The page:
My family lives in one of the fastest-rising neighborhoods in the nation—not economically, but topographically. Our home rises by an average of 9 millimeters (1/3 inch) per year. Sometimes the elevation gain (via earthquake) seems a bit disturbing. Sometimes it’s destructive. Nonetheless, I tell my wife and sons we should be thankful for all the uplift we get. Specifically, we can thank God for designing Earth for vigorous and virtually constant plate tectonic activity. Why? Because such movement is essential for life.
Earth has experienced robust plate tectonics for four billion years. Without it, our planet would possess no continents, no mountains, no stable water cycle, and nothing like the diversity and abundance of life we enjoy.1 In fact, without tectonic activity, Earth would have no mechanism to compensate for ongoing changes in the Sun’s luminosity, and all life would be driven to extinction.2 Without such large-scale motions, nutrient-restoring cycles would fail to provide for life’s basic needs3 and humanity would lack the abundant biodeposits (like coal, oil, natural gas) on which civilization depends.4
For some time now scientists have recognized the importance of plate tectonics, but only recently have they discovered the degree to which Earth’s tectonics reflect exquisite fine-tuning. This understanding was greatly enhanced when two planetary physicists, Diana Valencia and Richard O’Connell at Harvard University, developed detailed models of the internal structure of massive rocky planets.5
Their research showed that as the mass of a rocky planet increases, the thickness of its crustal plates decreases, and so does its resistance to tectonic motion. Therefore, the greater the mass of a rocky planet, the higher the probability for plate tectonic activity and the more aggressive that activity will be.
Valencia and O’Connell’s study helps explain a solar system enigma—why only Earth, of all the planets in our solar system, manifests plate tectonics. Liquid water is the key. If it weren’t for Earth’s abundant surface water, its crust wouldn’t crack and move. Water lowers the yield strength of certain crustal minerals. For example, water cuts in half the yield strength (resistance to crumbling) of olivine, a primary constituent of Earth’s crust.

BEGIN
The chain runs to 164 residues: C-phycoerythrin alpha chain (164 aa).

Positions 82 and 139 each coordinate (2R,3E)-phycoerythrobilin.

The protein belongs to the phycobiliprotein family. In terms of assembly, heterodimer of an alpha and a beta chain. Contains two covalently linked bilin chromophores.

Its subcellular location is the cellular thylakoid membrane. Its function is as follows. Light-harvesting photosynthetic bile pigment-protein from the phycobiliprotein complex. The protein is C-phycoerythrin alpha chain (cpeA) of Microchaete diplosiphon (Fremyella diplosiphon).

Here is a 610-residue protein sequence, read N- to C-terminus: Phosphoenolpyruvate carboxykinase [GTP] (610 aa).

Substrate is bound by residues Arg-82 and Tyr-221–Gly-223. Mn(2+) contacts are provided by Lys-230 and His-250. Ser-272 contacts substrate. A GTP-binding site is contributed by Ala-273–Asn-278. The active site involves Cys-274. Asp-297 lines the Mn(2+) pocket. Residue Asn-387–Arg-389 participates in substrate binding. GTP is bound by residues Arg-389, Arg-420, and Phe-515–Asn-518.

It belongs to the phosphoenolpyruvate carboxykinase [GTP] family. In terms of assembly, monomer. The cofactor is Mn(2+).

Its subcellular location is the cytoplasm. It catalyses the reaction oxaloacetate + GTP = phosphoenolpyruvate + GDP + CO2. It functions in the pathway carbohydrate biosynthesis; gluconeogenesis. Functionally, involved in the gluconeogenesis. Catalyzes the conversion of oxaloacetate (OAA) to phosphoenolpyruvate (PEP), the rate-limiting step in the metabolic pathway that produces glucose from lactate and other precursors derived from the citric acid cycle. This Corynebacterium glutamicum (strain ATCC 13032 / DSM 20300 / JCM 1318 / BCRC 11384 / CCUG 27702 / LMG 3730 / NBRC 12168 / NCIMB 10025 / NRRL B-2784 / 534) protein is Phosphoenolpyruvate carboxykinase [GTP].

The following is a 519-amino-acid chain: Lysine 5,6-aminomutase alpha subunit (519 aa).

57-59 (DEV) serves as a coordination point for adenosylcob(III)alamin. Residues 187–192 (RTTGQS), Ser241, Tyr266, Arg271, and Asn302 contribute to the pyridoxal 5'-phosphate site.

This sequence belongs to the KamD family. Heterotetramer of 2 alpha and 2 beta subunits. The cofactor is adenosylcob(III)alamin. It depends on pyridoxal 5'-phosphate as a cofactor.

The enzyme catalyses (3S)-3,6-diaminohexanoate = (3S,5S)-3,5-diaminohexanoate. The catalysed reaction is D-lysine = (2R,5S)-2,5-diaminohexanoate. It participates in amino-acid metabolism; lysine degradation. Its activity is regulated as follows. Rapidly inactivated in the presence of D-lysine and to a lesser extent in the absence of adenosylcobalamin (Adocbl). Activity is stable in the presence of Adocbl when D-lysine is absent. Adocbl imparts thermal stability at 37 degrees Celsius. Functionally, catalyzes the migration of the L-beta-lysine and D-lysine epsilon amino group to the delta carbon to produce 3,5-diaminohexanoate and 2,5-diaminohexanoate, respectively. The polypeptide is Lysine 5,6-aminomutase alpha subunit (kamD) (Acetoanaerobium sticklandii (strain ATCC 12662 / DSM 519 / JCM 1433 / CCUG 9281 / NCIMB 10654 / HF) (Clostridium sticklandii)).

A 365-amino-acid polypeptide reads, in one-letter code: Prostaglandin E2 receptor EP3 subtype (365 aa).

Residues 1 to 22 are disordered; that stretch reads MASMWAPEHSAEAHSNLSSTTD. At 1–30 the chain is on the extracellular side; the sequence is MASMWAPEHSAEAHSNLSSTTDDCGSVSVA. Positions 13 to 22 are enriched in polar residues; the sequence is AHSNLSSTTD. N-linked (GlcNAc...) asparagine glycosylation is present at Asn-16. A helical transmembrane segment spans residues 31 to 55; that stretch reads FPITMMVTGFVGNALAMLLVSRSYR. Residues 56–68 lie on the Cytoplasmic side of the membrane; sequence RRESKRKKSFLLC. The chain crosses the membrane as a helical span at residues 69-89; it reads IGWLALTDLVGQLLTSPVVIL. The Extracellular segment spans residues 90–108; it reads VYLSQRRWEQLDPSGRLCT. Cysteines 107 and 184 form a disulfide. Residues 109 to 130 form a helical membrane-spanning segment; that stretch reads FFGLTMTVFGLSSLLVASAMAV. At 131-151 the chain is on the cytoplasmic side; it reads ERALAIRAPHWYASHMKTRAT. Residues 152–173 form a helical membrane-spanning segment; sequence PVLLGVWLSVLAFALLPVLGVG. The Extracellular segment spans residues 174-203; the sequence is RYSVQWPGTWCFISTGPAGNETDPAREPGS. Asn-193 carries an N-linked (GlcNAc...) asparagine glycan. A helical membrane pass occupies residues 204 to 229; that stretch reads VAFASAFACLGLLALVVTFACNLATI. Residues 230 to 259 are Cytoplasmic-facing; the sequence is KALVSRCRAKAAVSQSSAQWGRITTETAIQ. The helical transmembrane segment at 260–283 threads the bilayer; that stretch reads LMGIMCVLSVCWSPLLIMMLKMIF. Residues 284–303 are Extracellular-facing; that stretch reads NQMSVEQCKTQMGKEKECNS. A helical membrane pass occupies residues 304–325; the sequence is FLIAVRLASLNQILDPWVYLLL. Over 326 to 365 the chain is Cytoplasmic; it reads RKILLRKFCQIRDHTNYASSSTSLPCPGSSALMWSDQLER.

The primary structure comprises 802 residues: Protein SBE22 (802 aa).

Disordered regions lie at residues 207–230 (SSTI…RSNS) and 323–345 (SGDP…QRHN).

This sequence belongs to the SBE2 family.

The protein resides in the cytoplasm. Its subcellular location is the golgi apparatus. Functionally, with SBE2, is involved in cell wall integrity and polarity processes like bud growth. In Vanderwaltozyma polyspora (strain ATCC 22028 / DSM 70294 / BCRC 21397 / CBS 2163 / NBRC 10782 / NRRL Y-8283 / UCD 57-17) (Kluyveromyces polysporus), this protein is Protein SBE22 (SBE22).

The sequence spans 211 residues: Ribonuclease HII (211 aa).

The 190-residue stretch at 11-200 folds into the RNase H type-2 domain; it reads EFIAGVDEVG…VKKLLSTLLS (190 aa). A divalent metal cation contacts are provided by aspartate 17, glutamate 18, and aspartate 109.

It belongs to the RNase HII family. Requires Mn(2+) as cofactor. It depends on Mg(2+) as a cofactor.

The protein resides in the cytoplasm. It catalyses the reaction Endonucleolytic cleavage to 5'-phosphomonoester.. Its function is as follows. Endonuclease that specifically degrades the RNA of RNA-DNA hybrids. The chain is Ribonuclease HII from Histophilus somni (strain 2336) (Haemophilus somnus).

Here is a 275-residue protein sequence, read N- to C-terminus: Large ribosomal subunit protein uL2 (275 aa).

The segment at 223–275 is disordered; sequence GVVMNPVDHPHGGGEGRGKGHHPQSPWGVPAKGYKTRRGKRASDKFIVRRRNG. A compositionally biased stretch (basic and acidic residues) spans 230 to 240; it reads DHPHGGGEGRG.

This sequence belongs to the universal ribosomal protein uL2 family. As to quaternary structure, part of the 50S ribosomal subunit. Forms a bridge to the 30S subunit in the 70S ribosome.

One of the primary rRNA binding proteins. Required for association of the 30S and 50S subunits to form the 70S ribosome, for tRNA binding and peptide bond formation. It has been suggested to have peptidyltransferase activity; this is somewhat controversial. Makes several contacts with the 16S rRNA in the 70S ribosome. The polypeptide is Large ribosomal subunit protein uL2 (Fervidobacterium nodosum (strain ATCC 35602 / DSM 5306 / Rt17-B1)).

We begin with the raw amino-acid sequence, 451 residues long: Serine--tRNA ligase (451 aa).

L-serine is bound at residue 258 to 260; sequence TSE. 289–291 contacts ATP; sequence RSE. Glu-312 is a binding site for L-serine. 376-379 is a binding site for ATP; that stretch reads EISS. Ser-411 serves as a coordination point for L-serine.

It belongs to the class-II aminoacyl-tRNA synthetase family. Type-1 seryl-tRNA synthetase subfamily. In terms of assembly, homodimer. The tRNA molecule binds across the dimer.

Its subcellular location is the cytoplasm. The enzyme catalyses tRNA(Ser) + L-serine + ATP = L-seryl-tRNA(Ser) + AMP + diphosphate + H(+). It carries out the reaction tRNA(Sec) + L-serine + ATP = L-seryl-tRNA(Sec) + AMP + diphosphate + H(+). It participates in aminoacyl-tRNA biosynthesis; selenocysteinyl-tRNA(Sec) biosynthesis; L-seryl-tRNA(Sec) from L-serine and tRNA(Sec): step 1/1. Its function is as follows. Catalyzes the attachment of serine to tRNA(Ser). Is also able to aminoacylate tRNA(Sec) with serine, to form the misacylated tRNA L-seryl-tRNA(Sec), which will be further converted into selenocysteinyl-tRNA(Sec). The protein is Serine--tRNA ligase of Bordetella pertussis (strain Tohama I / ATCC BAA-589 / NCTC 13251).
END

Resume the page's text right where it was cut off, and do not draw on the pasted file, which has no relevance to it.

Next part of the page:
For permanent, strong plate tectonics to be possible on a dry rocky planet, the planet’s mass would have to be more than twice that of Earth. (At such a mass, the planet approaches the boundary between rocky planets and gaseous planets.) And even though the presence of liquid water lowers the mass boundary for strong and ongoing tectonics, Earth’s mass represents the lower limit, according to the Harvard team’s calculations. (Previous studies put the plate tectonics limit at one-third the mass of Earth, but such a low mass allows only for weak or ephemeral plate tectonic activity.)
This finding becomes especially remarkable in light of the fact that from a physiological perspective, Earth’s mass could not be any larger and still be suitable for life (specifically for respiration). The problem for a planet more massive than Earth is its atmosphere. The more massive a planet, the thicker the atmosphere it accumulates during its formation. And, the atmospheric thickness rises geometrically with a planet’s mass. For example, Venus, with seven times the mass of Mars, has an atmosphere more than 600 times thicker. In fact, Earth’s atmosphere would be too thick for breathing if it weren’t for its low-velocity collision with a Mars-sized object early in its history, a collision that blew away most of the thickness.6
As Valencia and O’Connell’s research points out, a planet’s mass must be virtually identical to Earth’s for that planet to have a chance at sufficient-for-life tectonics. It also must be as wet as Earth but no wetter. (A wetter planet would lack continents and critical nutrient cycles.) It seems the more researchers learn about planets, the more evidence they find for the purposeful shaping of Earth for life.
- Hugh Ross, Creation as Science (Colorado Springs: NavPress, 2006), 129–38.
- Ibid., 129–36.
- Hugh Ross, The Creator and the Cosmos, 3rd ed. (Colorado Springs: NavPress, 2001), 187–99
- Ross, Creation as Science, 128-29, 140–41.
- Diana Valencia and Richard J. O’Connell, “Inevitability of Plate Tectonics on Super-Earths,” Astrophysical Journal Letters 670 (November 20, 2007): L45–L48.
- Robin M. Canup, “Simulations of a Late Lunar-Forming Impact,” Icarus 168 (April, 2004): 433–56; Robin M. Canup, “Dynamics of Lunar Formation,” Annual Review of Astronomy and Astrophysics, vol. 42 (Palo Alto, CA: Annual Reviews, 2004), 441–75; M. Touboul et al., “Late Formation and Prolonged Differentiation of the Moon Inferred from W Isotopes in Lunar Metals,” Nature 450 (December 20, 2007): 1206-9; Kaveh Pahlevan and David J. Stevenson, “Equilibration in the Aftermath of the Lunar-Forming Giant Impact,” Earth and Planetary Science Letters 262 (October 30, 2007): 438–49; T. Kleine et al., “Dating the Giant Moon-Forming Impact and the End of Earth’s Accretion,” American Geophysical Union Meeting 2005, abstract #P41E-04 (December, 2005).